As it is only a practical survey, a complete catalogue of sculpture is not intended here. Nevertheless, the material gathered by the authors is impressive and gives an idea about an abundance of stone sculpture in early medieval Ireland. By a thoughtful observation of a carving style of some sculpted panels, Hilary assumes the presence of individual schools and even the same hand of a master sculptor. As she correctly notices, in various studies on the crosses some of elements of the sculpture are outlined, whereas others rather neglected. Peter Harbison, a great scholar and specialist on Irish High Crosses is also an author of the guidebook known as Irish High Crosses with the Figure Sculptures Explained, which is a sort of abbreviated version of the book entitled The High Crosses of Ireland published in three volumes. Likewise Richardson’s survey, a short guide by Harbison confines itself only to a group of crosses, namely those which bear figure sculpture. However, the sculpture excluded from his review has been listed by name in Appendix, at the end of the book. Richardson’s book lacks such appendix, which is a pity. On the other hand, the authors of An Introduction to Irish Crosses pay a greater attention to the detail of the panels appearing on the north side of the crosses or slab stones in the photographs, whereas in most works on High Crosses, including Harbison’s, that aspect of High Crosses seems to be neglected, apparently due to a poor lighting of that side of the monuments.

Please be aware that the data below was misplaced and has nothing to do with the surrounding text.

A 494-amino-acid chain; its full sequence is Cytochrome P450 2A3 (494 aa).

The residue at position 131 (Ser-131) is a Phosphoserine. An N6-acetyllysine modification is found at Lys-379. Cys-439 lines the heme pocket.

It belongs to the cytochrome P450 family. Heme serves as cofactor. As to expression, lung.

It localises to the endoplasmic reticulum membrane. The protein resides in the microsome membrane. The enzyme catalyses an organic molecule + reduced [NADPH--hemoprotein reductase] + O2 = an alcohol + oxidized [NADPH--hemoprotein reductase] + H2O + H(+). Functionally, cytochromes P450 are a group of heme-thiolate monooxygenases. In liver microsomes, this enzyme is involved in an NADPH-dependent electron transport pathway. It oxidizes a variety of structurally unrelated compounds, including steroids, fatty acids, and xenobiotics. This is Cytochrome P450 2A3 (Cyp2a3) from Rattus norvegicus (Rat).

North Cross, Monasterboice. Copyright©Archaeotravel.